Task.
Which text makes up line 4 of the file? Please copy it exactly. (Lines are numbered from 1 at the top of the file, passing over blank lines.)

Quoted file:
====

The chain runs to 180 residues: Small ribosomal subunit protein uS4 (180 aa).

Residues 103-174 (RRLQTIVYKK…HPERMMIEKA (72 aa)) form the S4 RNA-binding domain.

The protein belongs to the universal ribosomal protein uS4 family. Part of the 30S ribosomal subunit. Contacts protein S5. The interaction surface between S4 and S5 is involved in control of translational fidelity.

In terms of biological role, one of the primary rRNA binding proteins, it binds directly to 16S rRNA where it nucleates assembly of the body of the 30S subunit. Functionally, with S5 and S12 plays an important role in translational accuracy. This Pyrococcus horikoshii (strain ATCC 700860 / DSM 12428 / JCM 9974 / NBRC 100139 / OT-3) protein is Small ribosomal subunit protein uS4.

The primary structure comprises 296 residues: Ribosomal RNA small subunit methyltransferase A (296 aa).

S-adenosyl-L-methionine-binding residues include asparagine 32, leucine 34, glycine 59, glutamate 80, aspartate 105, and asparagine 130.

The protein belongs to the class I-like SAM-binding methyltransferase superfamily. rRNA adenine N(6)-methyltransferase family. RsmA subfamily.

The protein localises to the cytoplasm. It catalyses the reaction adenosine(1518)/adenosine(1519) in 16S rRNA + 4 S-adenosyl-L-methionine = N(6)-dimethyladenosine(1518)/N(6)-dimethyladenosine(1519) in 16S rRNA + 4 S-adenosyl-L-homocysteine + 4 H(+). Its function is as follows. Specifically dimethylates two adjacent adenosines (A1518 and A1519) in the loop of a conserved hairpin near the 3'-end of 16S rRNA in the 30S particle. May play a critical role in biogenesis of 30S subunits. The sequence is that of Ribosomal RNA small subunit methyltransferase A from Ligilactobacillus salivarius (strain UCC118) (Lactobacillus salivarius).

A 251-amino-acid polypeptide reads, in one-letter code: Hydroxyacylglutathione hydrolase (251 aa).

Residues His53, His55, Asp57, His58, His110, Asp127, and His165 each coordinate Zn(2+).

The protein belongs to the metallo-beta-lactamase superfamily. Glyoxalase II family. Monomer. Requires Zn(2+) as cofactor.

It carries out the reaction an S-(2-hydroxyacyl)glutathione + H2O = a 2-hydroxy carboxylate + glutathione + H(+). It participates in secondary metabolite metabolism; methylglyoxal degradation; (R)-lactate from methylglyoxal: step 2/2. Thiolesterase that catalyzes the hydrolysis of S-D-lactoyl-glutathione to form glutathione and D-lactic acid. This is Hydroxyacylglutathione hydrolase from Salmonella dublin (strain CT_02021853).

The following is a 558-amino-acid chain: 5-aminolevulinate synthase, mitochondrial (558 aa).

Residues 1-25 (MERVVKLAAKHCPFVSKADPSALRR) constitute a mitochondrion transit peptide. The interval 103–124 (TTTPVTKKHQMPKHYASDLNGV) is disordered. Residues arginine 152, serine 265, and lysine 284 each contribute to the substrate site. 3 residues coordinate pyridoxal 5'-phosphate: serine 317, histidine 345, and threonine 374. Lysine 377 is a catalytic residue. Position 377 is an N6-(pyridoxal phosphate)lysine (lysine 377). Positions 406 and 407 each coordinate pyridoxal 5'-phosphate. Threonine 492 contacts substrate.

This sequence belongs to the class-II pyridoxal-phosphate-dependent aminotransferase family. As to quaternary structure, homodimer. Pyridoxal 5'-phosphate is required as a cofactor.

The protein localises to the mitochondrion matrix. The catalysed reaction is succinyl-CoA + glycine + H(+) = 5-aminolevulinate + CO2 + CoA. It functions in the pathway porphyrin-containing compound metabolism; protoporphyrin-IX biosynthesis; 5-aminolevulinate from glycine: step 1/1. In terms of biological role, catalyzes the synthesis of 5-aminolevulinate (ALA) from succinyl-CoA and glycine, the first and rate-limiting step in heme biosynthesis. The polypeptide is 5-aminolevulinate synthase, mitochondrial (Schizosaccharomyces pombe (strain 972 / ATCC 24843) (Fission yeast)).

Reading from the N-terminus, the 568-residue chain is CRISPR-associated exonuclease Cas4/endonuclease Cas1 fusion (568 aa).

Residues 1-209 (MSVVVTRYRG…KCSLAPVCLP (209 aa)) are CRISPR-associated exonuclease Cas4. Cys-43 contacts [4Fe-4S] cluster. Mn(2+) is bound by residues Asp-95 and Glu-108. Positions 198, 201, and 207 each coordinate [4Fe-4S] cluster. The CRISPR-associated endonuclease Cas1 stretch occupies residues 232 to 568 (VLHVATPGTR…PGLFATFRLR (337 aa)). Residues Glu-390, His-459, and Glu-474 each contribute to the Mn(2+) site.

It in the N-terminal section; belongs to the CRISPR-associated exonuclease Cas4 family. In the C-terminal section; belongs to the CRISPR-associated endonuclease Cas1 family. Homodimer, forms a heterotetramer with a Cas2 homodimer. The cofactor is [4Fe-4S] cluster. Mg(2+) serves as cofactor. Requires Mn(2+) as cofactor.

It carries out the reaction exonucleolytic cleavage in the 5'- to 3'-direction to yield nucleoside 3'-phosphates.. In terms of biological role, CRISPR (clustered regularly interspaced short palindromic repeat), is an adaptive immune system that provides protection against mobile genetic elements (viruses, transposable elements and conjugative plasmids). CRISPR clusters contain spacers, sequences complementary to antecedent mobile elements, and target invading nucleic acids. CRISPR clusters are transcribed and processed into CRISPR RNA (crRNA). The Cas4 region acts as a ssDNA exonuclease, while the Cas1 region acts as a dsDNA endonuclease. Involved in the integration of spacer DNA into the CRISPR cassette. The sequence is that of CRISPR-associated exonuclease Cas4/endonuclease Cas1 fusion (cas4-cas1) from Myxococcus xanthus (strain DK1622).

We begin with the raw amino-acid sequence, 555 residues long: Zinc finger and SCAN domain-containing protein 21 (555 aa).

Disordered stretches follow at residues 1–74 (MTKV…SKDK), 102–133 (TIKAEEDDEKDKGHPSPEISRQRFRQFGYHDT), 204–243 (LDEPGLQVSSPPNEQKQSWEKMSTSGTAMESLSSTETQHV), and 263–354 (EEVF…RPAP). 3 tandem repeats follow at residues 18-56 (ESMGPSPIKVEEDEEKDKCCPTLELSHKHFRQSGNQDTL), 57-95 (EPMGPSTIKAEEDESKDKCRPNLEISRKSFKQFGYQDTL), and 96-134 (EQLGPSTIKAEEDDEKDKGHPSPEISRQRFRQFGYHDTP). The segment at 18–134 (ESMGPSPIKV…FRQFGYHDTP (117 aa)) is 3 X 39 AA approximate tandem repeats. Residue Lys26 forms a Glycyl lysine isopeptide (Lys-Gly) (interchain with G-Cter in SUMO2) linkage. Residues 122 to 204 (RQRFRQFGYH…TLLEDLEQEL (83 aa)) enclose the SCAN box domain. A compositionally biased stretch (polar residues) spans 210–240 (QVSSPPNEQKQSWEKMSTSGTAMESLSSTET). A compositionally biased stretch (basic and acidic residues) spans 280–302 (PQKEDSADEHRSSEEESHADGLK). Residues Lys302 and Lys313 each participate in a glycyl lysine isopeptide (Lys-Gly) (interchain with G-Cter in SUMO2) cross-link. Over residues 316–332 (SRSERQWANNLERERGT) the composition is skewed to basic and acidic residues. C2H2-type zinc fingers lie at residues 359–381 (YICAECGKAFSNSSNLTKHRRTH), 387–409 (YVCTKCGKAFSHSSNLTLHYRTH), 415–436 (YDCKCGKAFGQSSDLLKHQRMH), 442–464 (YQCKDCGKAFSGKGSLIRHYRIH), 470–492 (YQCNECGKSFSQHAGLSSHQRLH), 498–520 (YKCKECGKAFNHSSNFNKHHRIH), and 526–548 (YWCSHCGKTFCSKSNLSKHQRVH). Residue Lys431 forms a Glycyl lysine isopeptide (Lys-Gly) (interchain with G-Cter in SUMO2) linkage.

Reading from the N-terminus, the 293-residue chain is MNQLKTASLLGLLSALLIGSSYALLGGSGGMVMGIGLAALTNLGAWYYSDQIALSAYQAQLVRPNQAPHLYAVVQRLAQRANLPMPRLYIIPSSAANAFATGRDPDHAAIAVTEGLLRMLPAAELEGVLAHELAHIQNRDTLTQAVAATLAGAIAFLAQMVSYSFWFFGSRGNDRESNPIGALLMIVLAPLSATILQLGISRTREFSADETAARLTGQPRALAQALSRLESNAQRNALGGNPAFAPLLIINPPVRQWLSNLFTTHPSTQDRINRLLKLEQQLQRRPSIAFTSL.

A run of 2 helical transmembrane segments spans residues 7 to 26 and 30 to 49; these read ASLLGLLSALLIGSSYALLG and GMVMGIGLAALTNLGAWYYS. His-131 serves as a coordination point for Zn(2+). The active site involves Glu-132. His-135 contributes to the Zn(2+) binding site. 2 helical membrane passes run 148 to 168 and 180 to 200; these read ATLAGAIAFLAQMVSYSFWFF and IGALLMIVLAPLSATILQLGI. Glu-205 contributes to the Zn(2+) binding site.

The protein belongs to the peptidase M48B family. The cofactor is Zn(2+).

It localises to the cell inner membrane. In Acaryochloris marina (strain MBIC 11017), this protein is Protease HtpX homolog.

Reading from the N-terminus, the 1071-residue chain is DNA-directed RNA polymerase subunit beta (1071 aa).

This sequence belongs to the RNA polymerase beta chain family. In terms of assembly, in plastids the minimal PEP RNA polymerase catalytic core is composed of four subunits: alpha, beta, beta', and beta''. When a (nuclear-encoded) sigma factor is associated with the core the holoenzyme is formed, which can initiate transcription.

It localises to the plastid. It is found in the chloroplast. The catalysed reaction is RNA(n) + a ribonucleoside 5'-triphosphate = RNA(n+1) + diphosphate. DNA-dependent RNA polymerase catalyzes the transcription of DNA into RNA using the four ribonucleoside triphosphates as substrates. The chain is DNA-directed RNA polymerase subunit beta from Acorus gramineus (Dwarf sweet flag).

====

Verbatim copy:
In terms of biological role, one of the primary rRNA binding proteins, it binds directly to 16S rRNA where it nucleates assembly of the body of the 30S subunit. Functionally, with S5 and S12 plays an important role in translational accuracy. This Pyrococcus horikoshii (strain ATCC 700860 / DSM 12428 / JCM 9974 / NBRC 100139 / OT-3) protein is Small ribosomal subunit protein uS4.